November 10, 2009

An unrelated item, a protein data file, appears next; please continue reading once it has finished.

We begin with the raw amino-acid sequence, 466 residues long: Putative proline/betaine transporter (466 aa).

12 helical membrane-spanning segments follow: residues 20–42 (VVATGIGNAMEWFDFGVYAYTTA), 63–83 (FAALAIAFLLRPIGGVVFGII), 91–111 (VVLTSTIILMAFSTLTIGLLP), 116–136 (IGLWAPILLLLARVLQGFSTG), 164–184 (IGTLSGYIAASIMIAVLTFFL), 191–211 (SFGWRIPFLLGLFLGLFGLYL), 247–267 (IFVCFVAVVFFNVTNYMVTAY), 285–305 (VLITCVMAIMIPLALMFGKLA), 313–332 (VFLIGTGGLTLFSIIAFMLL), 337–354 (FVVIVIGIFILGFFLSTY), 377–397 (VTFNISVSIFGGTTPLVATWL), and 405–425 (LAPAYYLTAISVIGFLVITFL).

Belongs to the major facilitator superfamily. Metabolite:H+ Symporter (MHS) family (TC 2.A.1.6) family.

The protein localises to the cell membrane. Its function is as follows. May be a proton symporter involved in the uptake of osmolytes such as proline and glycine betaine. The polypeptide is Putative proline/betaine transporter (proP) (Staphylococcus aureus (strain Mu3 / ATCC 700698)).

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DO BLONDES HAVE MORE FUN? Posted by Sheila Connolly At Boucheron recently I was hanging out with a terrific group of women who all write in the same genre, traditional mysteries. (You know who you are!) In fact, many of us write for the same publisher. All are talented, interesting people. And I realized that most of them are blonde. When you know people primarily on-line, through their blogs or through writers lists, you don't think much about appearance. We do share a lot of personal information: I could probably tell you which ones are married, which have children, which are still working at day jobs. I could even tell you how many pets they have and what kind(s), or their favorite foods. But until you meet them at a conference, you have no idea what they look like. Well, this batch was blonde. Guess what: I'm not blonde. I felt like a goose in a swan convention. A "herd" of swans? (Hey, it sounds wrong, but I looked it up.) There are probably pictures to prove it. Why did I notice this? A few million years ago, when I was an art history major in college, I wrote a senior thesis about Victorian Genre Painting. In case you're unfamiliar with that (believe me, most people are), it was a style of painting that became popular when the middle classes in the later nineteenth century found they had some disposable income and started buying art, mainly as wall decoration. Quite a few of these pictures included the very people who were buying them: the English bourgeoisie. (Gee, kinda like cozies, eh?) The characters depicted were affluent members of the class, often seen in comfortable home environments. At the same time there was a "story-telling" element, and quite often a moral message. My particular focus in the thesis was how Victorian painters depicted women in that era (I wrote this during the height of the feminist wave). The overall theme was "home=good". Women were represented as the keepers of the hearth, helpmeets, and mothers. And to emphasize this, there was the antithesis of this image: the fallen woman. The picture that best sums this up was painted by one Arthur D. Lemon, titled "Pure Innocence/Pure in No Sense." It was a dual picture. On one side was a charming child at play; on the other, a prostitute. And both were blonde. (I'd love to show it to you, but it's so obscure that it doesn't appear anywhere on-line.) Blonde or fair hair is often associated with childhood. In addition, it is (if I recall my college biology classes correctly) also the result of recessive genes, so a "true" blonde is a relatively rare phenomenon, unless you happen to find yourself in Scandinavia. So if a woman chooses to lighten her hair color, she is doing it (a) to invoke in others pleasant associations with early childhood, or (b) to stand out in a crowd (think Marilyn Monroe). According to my in-depth research (i.e., I googled it), commercial hair bleach first emerged in a major way in the 1880s-90s, which corresponds to the period of Lemon's picture. I would guess his lady of the evening wanted to be noticed. Of course, hair color today runs the gamut from natural shades to neon, so a blonde hue is pretty mainstream. And then there's the age factor: many of us are "of a certain age," as the French would say. (TheFreeDictionary tells me that means a woman who "is no longer young but is not yet old." Unfortunately, with ageing comes grey hair. We live in a youth-oriented culture, and nobody wants to be branded as "old," even if they're only forty. Take a poll among any group of women: how many are sporting their own natural hair color? Not many, I'd bet. I plead guilty, and my grandmother went to her grave at 94 with dyed hair. My mother dyed her hair; my sister dyes hers. I resisted for as long as I could and finally gave in when I felt like I was fading into the wallpaper. But I didn't go blonde, because it would look entirely fake on me. Instead I opted for a tribute to my Irish forbears and chose a warm brown with reddish highlights (let's ignore the fact that the only Irish family members I knew had dark or sandy hair–not a redhead in the batch). At least I don't look blah and washed-out. So to come back to my original question: why are so many cozy writers blonde? We want to look younger than our chronological age? I don't think that applies. For one thing, many of us think that we're better writers now than we would have been twenty years ago, so we don't need to go back. Besides, our readers don't look at author photos when they buy our books. Is it because we want to stand out from the crowd? I'm happier with that idea. Maybe the blondes are saying, look at me! I'm smart, I'm articulate, and I like what I'm doing. It's a great group to hang out with–even if you're not blonde.